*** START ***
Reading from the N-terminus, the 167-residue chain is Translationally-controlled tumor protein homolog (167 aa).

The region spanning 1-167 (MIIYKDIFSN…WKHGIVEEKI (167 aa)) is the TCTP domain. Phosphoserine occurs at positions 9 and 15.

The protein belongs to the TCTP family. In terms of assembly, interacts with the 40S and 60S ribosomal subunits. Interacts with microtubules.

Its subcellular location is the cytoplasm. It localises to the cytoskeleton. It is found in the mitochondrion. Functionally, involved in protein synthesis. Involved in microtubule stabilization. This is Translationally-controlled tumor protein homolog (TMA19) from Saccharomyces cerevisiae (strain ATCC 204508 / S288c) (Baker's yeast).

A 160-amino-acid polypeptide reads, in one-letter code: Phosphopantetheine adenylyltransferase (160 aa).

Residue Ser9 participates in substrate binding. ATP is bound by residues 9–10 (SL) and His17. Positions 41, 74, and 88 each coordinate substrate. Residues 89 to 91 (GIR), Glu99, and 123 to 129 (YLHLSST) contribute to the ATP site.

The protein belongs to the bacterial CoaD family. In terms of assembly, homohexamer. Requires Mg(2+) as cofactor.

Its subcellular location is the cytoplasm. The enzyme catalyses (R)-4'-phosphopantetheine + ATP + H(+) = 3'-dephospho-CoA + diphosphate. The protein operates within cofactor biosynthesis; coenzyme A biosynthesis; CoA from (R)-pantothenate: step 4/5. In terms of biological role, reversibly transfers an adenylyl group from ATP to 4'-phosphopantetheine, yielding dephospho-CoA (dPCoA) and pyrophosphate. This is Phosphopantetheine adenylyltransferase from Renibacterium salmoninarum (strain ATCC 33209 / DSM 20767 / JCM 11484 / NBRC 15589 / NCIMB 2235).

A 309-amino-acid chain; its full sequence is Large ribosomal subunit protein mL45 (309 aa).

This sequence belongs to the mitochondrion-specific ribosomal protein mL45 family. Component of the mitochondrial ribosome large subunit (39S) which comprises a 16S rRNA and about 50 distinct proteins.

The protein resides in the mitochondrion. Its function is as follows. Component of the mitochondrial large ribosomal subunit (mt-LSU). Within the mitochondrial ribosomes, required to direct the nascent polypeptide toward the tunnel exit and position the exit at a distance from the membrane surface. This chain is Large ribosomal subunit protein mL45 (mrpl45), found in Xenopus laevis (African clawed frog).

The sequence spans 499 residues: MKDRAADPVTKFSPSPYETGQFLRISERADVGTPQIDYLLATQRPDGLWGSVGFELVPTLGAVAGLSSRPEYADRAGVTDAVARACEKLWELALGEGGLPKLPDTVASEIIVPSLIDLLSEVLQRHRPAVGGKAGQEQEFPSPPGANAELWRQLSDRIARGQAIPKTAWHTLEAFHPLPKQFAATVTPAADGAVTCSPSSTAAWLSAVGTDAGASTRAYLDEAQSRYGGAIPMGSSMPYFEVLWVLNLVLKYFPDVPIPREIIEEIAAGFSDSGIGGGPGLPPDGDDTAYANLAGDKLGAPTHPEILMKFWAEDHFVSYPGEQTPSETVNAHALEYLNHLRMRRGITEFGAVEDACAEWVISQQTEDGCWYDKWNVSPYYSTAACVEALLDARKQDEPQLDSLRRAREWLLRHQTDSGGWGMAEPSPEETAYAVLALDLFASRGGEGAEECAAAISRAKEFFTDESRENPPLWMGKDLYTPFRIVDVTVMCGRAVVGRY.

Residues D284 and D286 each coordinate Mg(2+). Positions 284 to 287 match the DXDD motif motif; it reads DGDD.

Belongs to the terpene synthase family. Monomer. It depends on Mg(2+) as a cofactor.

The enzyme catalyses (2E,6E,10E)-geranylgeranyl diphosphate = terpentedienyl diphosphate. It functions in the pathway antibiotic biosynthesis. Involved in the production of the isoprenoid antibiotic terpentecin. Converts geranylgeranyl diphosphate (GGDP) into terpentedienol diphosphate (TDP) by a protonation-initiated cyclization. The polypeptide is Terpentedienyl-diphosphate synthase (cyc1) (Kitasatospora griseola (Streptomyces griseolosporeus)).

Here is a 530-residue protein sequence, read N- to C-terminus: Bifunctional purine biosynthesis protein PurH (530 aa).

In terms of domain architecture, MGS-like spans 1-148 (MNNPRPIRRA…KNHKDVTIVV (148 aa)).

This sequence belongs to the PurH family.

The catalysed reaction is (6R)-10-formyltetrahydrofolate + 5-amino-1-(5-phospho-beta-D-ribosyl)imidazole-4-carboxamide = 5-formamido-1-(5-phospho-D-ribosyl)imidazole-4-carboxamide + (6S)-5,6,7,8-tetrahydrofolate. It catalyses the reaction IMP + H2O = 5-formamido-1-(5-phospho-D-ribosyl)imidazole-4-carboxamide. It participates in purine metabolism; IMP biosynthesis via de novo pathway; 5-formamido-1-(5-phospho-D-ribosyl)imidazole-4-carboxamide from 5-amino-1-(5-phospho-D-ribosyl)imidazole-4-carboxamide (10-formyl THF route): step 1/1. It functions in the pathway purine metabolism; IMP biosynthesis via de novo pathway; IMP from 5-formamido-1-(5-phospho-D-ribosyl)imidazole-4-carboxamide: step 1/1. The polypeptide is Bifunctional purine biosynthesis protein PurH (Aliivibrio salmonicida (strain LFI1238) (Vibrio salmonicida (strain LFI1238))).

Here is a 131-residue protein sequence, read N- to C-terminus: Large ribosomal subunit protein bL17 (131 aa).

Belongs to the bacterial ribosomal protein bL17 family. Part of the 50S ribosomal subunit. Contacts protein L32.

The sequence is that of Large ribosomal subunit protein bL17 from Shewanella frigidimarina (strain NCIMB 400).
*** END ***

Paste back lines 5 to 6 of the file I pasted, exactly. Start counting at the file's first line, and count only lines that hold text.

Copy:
A 160-amino-acid polypeptide reads, in one-letter code: Phosphopantetheine adenylyltransferase (160 aa).

Residue Ser9 participates in substrate binding. ATP is bound by residues 9–10 (SL) and His17. Positions 41, 74, and 88 each coordinate substrate. Residues 89 to 91 (GIR), Glu99, and 123 to 129 (YLHLSST) contribute to the ATP site.